{Guest Post} Meaningful Christmas Ideas On A Budget



It’s that time of year.  We deck the halls, bake goodies, and stuff ourselves on multiple Christmas dinners, gatherings, festivities, and parties. Then, there are the presents!  We buy gifts for everyone on our list.  Some of the gifts are absolutely hits while others end up in the back of the closet or re-gifted to someone else.  But, hey, it was fun, right?

After all the fun is over, the last present is unwrapped, and we have down the last of the Eggnog comes the aftermath!  We wake up one sobering morning in January and realize the damage we’ve done when we open our credit card bill.

My daughter told me to listen to a song called “The Twelve Pains of Christmas”.  It’s a tune that is a remake of the classic “The Twelve Days of Christmas”.  Instead of belting out “FIVE golden rings”, it’s “FIVE months of bills”.  I chuckle, but say to myself, “It doesn’t have to be that way.” In all of the chaos and celebrations, we sometimes lose our way during the Christmas season.  We must remember the reason for the season.  I want to share with you some ways to celebrate the season that won’t jeopardize January’s mortgage payment.  Some of these ideas not only cut the expense but also bring a little joy to the season that will glorify our Lord.  I encourage you to be a blessing to others this season without breaking the bank!

1. Create a budget for EVERYONE on your Christmas list!

Get your kids involved. Let them know their dollar limit and help them pick gifts that stay within the set budget.  If they go outside the amount, have them make a decision.  No exceptions.  This will be a valuable lesson for them going forward.

Keep up with it on a Christmas spreadsheet.

2. Spend more time opening presents on Christmas morning.

Have a personal scavenger hunt for each child to find their gifts throughout the house.  Get creative! Make up a story to go with it.   My kids look forward to the hunt as much as the gifts! I have even managed to incorporate the story of Jesus’ birth and other .

3. Skip the Gift Exchange.

  • Instead of exchanging gifts with other adults (e.g., colleagues, peers, friends, adult family members, etc.), ask that group to forego gift exchange and instead pool money together to give to a cause or be a Secret Santa for a child in need, etc. For example, instead of coming out of pocket $120 because you feel obligated to get that $10 gift for the 12 people at the office, get everyone to donate $10 toward the Secret Santa fund.  In the end, you have saved $110 and everyone feels good about helping someone in need.
  • Get the group together to volunteer time to a cause in lieu of gift exchange (e.g., soup kitchen, Salvation Army, etc.)

4. Give your services instead of gifts.

Share your skills or talents with someone.  Give them a “coupon “of what service you are willing to offer (i.e., babysitting, cooking lessons, music lessons, help with errands, etc.)

5. Love with your words.

Hand write a letter to express how much that special person means to you.

6. Focus on family activities and the experience instead of the gifts and goodies.

Create some Christmas traditions. Get creative!

  • Decorate the tree together
  • Volunteer together
  • Go Christmas caroling
  • Go look at Christmas lights

7. Clear out the old!

  • Before you bring a ton of new toys into the house, clear out some of your child’s old toys (you may want to include the child on this to teach them a lesson). You may choose to make an agreement with your child that the number of new toys cannot exceed what they decide to get rid of.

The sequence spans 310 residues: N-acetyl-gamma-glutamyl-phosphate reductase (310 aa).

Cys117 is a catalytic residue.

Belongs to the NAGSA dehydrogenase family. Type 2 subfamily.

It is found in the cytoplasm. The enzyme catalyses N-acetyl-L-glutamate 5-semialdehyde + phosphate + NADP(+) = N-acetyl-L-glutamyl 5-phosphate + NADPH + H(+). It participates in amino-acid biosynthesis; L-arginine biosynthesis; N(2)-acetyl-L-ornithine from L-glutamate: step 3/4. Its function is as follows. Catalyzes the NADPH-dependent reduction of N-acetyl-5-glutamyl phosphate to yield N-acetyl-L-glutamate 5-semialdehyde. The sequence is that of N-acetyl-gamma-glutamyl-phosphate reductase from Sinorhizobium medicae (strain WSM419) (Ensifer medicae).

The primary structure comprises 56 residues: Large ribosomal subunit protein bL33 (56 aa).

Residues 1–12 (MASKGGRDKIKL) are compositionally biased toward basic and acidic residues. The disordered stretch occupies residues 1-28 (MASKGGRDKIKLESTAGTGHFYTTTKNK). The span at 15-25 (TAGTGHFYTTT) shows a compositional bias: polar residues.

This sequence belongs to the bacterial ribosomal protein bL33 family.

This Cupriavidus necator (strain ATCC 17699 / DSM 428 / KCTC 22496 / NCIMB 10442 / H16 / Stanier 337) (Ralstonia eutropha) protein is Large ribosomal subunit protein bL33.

• It helps to keep down the clutter, as well. You can do the same for your closet if you are expecting new clothes from a loved one. You may choose to sell these toys to a consignment shop or give these toys to charity (e.g., Goodwill, etc.) and write it off on your taxes!

8. Shop the sales!

Take advantage of sales and clearance items.

9. Save on gift wrap.

  • Use old newspaper (e.g.,Comics) to wrap gifts. Just don’t use the obituary section! (That’s creepy!)
  • Purchase next year’s Christmas wrapping paper and décor on sale after Christmas this year. Store it until next year.  Take an inventory of how much wrapping paper you have before purchasing more.  Reuse Christmas gift bags that you or your family received gifts in.  Forewarn family members.  “Oh my, what a nice bag! You may see this bag again!”  Hee hee!  In my family, we get a kick out how many Christmases a bag can survive!

10. Give homemade or inexpensive personalized gifts.

  • Decide what you do well and go for it.  For example, bake goodies, if are a pretty decent chef.
  • Make a personalize calendar or scrapbook for your loved one that include special moments you have shared.


Don’t stop with Christmas budgeting…

{Our theme for January 2017 is Focus on Finances. If eliminating debt, budgeting, saving, creating residual income, & investing is a personal goal for 2017 AND you’re ready to do the work, you don’t want to miss my announcement on the Woman, Live! Facebook page on Friday, December 23rd, at 8PM EST! An email reminder will be sent out to our subscribers. See you there!}



Financial Coach, Crystal Brown, is an accountant by trade and an avid learner. She is also certified in Internal Audit, Risk Management and Assurance, and Internal Controls Auditing. 

Her love of teaching lead her to facilitate a Dave Ramsey’s Financial Peace University and teach a Jr. Achievement class to students at a Title 1 school.  

Over the years, Crystal has acquired a host of “financial nuggets” that she teaches others in order to empower them to make sound financial decisions of their own. 

With a good handle on budgeting, saving, and debt management, Crystal is passionate about helping others become financially free. 

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